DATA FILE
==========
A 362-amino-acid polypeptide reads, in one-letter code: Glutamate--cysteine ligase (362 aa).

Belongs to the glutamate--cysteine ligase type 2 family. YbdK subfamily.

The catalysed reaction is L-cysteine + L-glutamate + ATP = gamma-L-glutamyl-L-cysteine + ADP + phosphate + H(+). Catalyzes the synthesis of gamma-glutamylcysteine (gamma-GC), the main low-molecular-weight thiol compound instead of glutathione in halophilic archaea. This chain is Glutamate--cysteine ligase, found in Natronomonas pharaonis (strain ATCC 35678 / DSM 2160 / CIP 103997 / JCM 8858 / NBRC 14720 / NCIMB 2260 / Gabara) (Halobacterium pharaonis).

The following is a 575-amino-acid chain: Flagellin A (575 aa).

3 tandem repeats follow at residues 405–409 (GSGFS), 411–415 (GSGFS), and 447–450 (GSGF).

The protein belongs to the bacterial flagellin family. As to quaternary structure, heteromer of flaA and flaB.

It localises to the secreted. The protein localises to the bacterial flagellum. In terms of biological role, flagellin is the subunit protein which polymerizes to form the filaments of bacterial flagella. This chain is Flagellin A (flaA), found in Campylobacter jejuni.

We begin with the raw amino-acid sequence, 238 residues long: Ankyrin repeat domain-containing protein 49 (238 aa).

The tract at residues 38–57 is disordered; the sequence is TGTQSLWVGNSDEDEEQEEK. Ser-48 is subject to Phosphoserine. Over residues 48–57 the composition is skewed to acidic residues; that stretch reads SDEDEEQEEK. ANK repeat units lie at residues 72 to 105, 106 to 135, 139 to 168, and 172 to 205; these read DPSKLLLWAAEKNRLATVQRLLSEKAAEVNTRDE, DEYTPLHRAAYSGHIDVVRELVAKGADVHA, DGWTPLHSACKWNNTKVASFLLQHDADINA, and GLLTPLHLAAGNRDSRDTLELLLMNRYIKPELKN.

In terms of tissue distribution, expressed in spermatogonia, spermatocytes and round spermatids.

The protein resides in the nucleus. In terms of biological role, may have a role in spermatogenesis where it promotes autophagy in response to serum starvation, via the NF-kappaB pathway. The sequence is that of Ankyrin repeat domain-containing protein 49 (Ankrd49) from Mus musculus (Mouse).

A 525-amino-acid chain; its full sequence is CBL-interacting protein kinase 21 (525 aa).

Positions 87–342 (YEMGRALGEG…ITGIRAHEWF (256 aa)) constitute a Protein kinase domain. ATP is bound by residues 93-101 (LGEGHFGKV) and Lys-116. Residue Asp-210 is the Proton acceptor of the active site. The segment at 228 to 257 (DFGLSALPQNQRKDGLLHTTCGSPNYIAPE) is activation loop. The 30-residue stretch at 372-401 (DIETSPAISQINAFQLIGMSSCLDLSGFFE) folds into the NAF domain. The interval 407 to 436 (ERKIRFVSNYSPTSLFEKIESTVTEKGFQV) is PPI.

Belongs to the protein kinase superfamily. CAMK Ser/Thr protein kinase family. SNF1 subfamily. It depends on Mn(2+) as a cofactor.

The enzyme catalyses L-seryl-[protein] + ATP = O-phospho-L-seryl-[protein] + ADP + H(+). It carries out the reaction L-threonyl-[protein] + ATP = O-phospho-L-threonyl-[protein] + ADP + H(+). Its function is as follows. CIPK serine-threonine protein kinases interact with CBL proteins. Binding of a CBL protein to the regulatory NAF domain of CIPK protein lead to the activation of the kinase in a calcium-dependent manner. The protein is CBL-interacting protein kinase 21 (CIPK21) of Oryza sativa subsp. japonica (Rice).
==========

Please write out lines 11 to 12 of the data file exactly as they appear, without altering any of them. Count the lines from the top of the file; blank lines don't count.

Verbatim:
The protein resides in the nucleus. In terms of biological role, may have a role in spermatogenesis where it promotes autophagy in response to serum starvation, via the NF-kappaB pathway. The sequence is that of Ankyrin repeat domain-containing protein 49 (Ankrd49) from Mus musculus (Mouse).

A 525-amino-acid chain; its full sequence is CBL-interacting protein kinase 21 (525 aa).